Updated from 5:35 p.m. EDT
How far the mightiest technology stocks continue to fall.
were tanking Friday morning after the storage systems maker released preliminary results showing second-quarter sales and earnings would fall well short of Wall Street's expectations. The stock had lately fallen $7.33, or 24%, to $22.70.
AMD Plunges as Price War Takes Its Toll
At EMC, Ball Keeps Rolling -- Downhill
EMC forecast second-quarter earnings of 4 cents to 6 cents a share, far below the
Thomson Financial/First Call
consensus estimate of 17 cents and the 19 cents EMC earned in the year-ago period. Sales, meanwhile, would come in around $2 billion, the company said, more than $400 million below expectations. This is the
second consecutive quarter the company has sent its rancid results out across the wires ahead of schedule. The stock, which returned a buoyant 21% in 2000 when the rest of tech was collapsing, if off 65% so far this year.
Shakespeare in the Dark
What happened? The sheer magnitude of the shortfall forced the company to resort to simile. "The earnings results for EMC's major customers -- the bulk of the
, for example -- have been like a ball rolling down a hill for each of the past three quarters," said Joe Tucci, EMC's CEO and president. "When our customers earn less money, most of them have less to spend on IT, and they take a longer time to spend what they do have."
Something else happens when customers have less money to spend. Equipment manufacturers slash prices as they fight among themselves for the business that's left, and everybody's profits plummet. Gross profit margins had already plunged nearly 4 percentage points in EMC's first quarter, when they came in at 55.4%. But that's nothing compared to what's happening now. CFO Bill Teuber said that second-quarter gross margins will be in the mid-40% range, citing low sales volumes, customer incentive programs and, most ominously for EMC's competitors, "competitive pricing actions."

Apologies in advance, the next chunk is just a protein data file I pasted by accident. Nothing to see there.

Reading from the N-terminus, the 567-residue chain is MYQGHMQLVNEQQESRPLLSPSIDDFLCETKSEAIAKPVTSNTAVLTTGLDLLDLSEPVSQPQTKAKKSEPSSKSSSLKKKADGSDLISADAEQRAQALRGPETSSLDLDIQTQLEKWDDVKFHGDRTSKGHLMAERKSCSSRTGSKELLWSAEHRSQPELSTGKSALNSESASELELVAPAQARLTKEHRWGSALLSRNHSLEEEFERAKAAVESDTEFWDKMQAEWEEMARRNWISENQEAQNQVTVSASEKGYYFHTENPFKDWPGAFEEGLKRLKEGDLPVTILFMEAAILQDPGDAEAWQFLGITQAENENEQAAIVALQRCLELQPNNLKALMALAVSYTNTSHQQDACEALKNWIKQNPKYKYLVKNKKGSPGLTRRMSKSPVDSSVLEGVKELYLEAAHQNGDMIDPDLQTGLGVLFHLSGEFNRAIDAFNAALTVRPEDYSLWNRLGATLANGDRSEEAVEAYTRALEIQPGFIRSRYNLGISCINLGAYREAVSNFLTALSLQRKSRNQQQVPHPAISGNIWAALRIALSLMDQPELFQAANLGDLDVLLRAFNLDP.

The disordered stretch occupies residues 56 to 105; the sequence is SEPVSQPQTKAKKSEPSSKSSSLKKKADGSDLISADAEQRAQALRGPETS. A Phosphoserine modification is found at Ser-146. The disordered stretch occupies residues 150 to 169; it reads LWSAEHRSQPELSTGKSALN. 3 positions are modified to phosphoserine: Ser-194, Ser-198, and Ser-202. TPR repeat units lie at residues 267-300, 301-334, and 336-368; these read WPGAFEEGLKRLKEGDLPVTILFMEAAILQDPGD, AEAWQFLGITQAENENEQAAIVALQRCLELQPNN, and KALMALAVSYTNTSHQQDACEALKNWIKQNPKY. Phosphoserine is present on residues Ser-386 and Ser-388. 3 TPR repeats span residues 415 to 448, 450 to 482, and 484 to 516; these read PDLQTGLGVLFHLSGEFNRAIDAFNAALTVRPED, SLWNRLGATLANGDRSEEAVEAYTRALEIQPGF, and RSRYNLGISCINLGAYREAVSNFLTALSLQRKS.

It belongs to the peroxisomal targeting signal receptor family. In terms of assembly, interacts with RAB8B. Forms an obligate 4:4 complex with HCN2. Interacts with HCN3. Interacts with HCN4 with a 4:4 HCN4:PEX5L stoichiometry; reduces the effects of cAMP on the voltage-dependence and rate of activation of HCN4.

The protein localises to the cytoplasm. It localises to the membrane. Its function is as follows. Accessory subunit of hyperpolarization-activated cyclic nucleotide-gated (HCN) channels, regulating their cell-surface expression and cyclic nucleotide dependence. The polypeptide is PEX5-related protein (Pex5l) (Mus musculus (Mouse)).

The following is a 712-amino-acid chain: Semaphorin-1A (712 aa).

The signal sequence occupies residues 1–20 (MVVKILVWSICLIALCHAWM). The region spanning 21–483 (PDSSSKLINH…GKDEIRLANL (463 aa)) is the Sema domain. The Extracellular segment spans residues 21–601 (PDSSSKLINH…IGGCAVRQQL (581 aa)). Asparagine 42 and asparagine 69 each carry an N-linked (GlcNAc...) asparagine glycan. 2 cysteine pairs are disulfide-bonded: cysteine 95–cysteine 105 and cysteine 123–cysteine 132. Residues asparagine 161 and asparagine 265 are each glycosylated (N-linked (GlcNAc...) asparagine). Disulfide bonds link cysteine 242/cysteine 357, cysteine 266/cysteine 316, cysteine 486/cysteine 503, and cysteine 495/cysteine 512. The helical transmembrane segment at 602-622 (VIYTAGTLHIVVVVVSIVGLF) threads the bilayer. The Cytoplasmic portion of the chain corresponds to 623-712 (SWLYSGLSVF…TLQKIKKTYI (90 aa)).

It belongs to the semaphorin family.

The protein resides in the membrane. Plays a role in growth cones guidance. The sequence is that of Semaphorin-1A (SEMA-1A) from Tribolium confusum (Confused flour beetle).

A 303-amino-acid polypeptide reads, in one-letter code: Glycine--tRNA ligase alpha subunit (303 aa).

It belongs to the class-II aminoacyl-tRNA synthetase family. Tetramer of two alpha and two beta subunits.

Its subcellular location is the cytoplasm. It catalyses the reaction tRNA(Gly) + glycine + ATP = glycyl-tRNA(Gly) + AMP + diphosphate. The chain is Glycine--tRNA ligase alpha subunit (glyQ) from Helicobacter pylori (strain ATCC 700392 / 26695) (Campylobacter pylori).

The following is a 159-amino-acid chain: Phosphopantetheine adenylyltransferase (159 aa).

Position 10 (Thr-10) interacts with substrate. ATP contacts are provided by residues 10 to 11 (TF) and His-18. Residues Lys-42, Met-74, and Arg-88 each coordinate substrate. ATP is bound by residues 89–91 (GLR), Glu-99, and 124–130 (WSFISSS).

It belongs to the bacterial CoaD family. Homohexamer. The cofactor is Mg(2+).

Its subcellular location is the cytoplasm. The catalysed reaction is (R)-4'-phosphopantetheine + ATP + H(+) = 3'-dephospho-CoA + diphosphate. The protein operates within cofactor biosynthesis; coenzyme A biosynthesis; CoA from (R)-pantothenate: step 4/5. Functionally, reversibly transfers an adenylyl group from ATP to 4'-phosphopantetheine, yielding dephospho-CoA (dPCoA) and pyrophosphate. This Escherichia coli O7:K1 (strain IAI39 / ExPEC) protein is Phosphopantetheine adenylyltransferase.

EMC's competitors include traditional enterprise hardware manufacturers like
, Unix systems king
and niche network-storage firm
Of that group, NetApp was getting hit hardest, lately falling $1.45, or 11.4%, to $11.22. Sun was down $1.30, or 9.6%, to $13.87. IBM was down $5.35, or 4.8%, to $106.75. Big Blue was also coming under pressure from Thursday's warning by
, about half of whose sales are tied to IBM's mainframe computers.
EMC made the standard citation of the global nature of the current slowdown, adding that its weakness overseas was further damaged by the strong U.S. dollar -- as it happens, a phenomenon that goes back to the middle of the last decade.
EMC's target growth rate has already sunk to 20% from 35% so far this year, while the company's earnings-per-share forecast has fallen to mere "modest" growth from 2000. EMC set plans in April to fire about 1,100 workers in an effort to get its cost structure in line with reduced expectations for 2001 sales. Now those expectations are headed lower still.
Though EMC won't be giving any details about its outlook until it announces its official results on July 18, analysts are already adjusting their estimates for the storage group. Most notable was
Thomas Weisel Partners'
move to reduce its estimate for NetApp's 2002 earnings from 20 cents a share to a mere 2 cents a share.
Think of a ball, rolling down a hill.